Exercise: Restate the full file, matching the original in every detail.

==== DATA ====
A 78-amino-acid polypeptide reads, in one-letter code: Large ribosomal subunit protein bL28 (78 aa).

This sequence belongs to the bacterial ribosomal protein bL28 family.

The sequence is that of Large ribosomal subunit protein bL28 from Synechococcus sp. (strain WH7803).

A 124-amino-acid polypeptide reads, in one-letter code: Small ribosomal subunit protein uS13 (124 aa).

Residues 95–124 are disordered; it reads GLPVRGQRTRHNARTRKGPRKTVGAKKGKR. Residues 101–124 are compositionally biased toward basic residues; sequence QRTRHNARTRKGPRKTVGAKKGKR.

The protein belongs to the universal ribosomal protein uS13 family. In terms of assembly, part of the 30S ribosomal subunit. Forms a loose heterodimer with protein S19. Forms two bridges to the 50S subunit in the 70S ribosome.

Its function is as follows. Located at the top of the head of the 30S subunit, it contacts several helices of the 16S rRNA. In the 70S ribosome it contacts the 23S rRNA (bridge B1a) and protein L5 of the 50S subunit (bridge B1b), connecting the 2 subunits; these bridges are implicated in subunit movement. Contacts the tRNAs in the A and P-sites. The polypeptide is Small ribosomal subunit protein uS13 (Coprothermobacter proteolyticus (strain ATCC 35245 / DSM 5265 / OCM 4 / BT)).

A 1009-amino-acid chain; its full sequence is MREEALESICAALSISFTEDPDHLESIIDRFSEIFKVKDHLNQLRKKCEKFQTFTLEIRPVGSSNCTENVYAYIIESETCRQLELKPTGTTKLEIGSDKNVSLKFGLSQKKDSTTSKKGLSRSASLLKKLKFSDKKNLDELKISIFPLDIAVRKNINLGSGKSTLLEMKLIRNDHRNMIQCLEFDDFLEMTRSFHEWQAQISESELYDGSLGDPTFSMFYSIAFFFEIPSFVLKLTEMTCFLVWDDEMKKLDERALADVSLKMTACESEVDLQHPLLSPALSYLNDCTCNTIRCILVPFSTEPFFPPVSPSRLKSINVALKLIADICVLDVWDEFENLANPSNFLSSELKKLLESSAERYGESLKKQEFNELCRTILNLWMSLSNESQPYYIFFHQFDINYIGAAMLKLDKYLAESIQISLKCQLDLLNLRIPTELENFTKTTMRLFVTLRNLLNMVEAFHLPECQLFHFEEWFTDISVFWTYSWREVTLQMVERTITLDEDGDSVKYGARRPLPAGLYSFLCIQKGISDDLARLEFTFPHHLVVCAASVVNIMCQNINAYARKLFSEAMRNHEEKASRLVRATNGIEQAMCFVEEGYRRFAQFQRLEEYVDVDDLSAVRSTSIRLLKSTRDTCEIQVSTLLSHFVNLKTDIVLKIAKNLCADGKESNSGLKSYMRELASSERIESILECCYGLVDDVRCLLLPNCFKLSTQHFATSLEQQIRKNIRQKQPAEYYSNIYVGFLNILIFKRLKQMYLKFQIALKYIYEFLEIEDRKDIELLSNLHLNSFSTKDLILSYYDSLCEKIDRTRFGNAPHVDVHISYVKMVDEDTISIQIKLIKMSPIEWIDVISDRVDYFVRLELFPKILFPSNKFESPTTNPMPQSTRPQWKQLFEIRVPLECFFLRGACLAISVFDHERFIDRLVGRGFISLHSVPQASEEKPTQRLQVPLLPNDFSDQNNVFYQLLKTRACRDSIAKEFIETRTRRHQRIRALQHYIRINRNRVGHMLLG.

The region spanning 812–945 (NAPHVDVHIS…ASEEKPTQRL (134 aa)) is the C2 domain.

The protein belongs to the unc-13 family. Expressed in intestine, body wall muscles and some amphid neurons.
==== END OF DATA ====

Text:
A 78-amino-acid polypeptide reads, in one-letter code: Large ribosomal subunit protein bL28 (78 aa).

This sequence belongs to the bacterial ribosomal protein bL28 family.

The sequence is that of Large ribosomal subunit protein bL28 from Synechococcus sp. (strain WH7803).

A 124-amino-acid polypeptide reads, in one-letter code: Small ribosomal subunit protein uS13 (124 aa).

Residues 95–124 are disordered; it reads GLPVRGQRTRHNARTRKGPRKTVGAKKGKR. Residues 101–124 are compositionally biased toward basic residues; sequence QRTRHNARTRKGPRKTVGAKKGKR.

The protein belongs to the universal ribosomal protein uS13 family. In terms of assembly, part of the 30S ribosomal subunit. Forms a loose heterodimer with protein S19. Forms two bridges to the 50S subunit in the 70S ribosome.

Its function is as follows. Located at the top of the head of the 30S subunit, it contacts several helices of the 16S rRNA. In the 70S ribosome it contacts the 23S rRNA (bridge B1a) and protein L5 of the 50S subunit (bridge B1b), connecting the 2 subunits; these bridges are implicated in subunit movement. Contacts the tRNAs in the A and P-sites. The polypeptide is Small ribosomal subunit protein uS13 (Coprothermobacter proteolyticus (strain ATCC 35245 / DSM 5265 / OCM 4 / BT)).

A 1009-amino-acid chain; its full sequence is MREEALESICAALSISFTEDPDHLESIIDRFSEIFKVKDHLNQLRKKCEKFQTFTLEIRPVGSSNCTENVYAYIIESETCRQLELKPTGTTKLEIGSDKNVSLKFGLSQKKDSTTSKKGLSRSASLLKKLKFSDKKNLDELKISIFPLDIAVRKNINLGSGKSTLLEMKLIRNDHRNMIQCLEFDDFLEMTRSFHEWQAQISESELYDGSLGDPTFSMFYSIAFFFEIPSFVLKLTEMTCFLVWDDEMKKLDERALADVSLKMTACESEVDLQHPLLSPALSYLNDCTCNTIRCILVPFSTEPFFPPVSPSRLKSINVALKLIADICVLDVWDEFENLANPSNFLSSELKKLLESSAERYGESLKKQEFNELCRTILNLWMSLSNESQPYYIFFHQFDINYIGAAMLKLDKYLAESIQISLKCQLDLLNLRIPTELENFTKTTMRLFVTLRNLLNMVEAFHLPECQLFHFEEWFTDISVFWTYSWREVTLQMVERTITLDEDGDSVKYGARRPLPAGLYSFLCIQKGISDDLARLEFTFPHHLVVCAASVVNIMCQNINAYARKLFSEAMRNHEEKASRLVRATNGIEQAMCFVEEGYRRFAQFQRLEEYVDVDDLSAVRSTSIRLLKSTRDTCEIQVSTLLSHFVNLKTDIVLKIAKNLCADGKESNSGLKSYMRELASSERIESILECCYGLVDDVRCLLLPNCFKLSTQHFATSLEQQIRKNIRQKQPAEYYSNIYVGFLNILIFKRLKQMYLKFQIALKYIYEFLEIEDRKDIELLSNLHLNSFSTKDLILSYYDSLCEKIDRTRFGNAPHVDVHISYVKMVDEDTISIQIKLIKMSPIEWIDVISDRVDYFVRLELFPKILFPSNKFESPTTNPMPQSTRPQWKQLFEIRVPLECFFLRGACLAISVFDHERFIDRLVGRGFISLHSVPQASEEKPTQRLQVPLLPNDFSDQNNVFYQLLKTRACRDSIAKEFIETRTRRHQRIRALQHYIRINRNRVGHMLLG.

The region spanning 812–945 (NAPHVDVHIS…ASEEKPTQRL (134 aa)) is the C2 domain.

The protein belongs to the unc-13 family. Expressed in intestine, body wall muscles and some amphid neurons.